The process of amending the Federal Rules of Civil Procedure is entering its last phases before promulgation. Please see our previous article outlining the proposed amendments and the amendment process in detail. The six-month public comment period that ended on Feb. 18, 2014, spawned a heated debate and many public comments focused in large part on the proposed amendments to Rule 37(e), which included a new federal standard for sanctions resulting from spoliation. As many anticipated, after further consideration and in response to the many public comments, in April 2014 the Standing Committee on Rules of Practice and Procedure revised proposed Rule 37(e) before submitting it to the Judicial Conference of the United States with a recommendation for approval.
The revised proposed Rule 37(e) is a significant change from the initial proposal that was submitted in August 2013. The original objective in revising Rule 37(e) was to replace the differing treatment of preservation obligations and sanctions in federal circuits throughout the country with a uniform federal standard. Thus, the initial proposed amendment essentially rewrote the entirety of Rule 37(e). The proposed amendment was drafted to apply to losses of all types of discoverable information, created a uniform willfulness standard for sanctioning a litigant for spoliation, and listed a set of factors that a court was to consider when deciding whether to award sanctions for the loss of discoverable information.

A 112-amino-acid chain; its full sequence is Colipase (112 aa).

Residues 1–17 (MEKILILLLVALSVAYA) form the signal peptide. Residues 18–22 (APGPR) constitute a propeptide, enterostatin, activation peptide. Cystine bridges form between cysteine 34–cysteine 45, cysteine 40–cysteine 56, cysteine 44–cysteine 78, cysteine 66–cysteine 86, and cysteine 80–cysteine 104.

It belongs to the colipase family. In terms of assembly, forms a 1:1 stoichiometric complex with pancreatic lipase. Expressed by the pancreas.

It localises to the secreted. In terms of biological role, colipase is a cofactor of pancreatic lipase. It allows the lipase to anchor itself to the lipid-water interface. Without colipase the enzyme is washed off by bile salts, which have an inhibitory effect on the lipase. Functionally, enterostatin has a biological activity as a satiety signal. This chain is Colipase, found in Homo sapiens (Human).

After further review, the rule drafters concluded that the proposed amendments were unlikely to reduce over-preservation and were too restrictive of judicial discretion. Accordingly, the rule drafters revised the proposed amendment to Rule 37(e) and restricted its application only to a failure to preserve electronically stored information, or ESI. Moreover, the proposed rule was changed by removing the set of factors that courts were required to consider when assessing whether a party’s failure to preserve was willful or in bad faith. The revisions continue to reject sanctions based on a finding of mere negligence or even gross negligence, and emphasize judicial discretion to apply curative or remedial measures. Further, the proposed rule maintains its adoption of a standard where there are no severe measures to be awarded without a showing of specific intent equivalent to bad faith.
Although now revised, the proposed amendments to Rule 37(e) continue to provide advantages to in-house counsel dealing with e-discovery obligations. Now that we have a better understanding of the rule that is likely to be promulgated, document retention policies and litigation holds can be crafted appropriately without fear of repercussions for mere negligence or where a loss of ESI does not prejudice the requesting party. The proposed revisions, with a national uniform standard for spoliation, also will provide greater predictability when addressing the loss of ESI.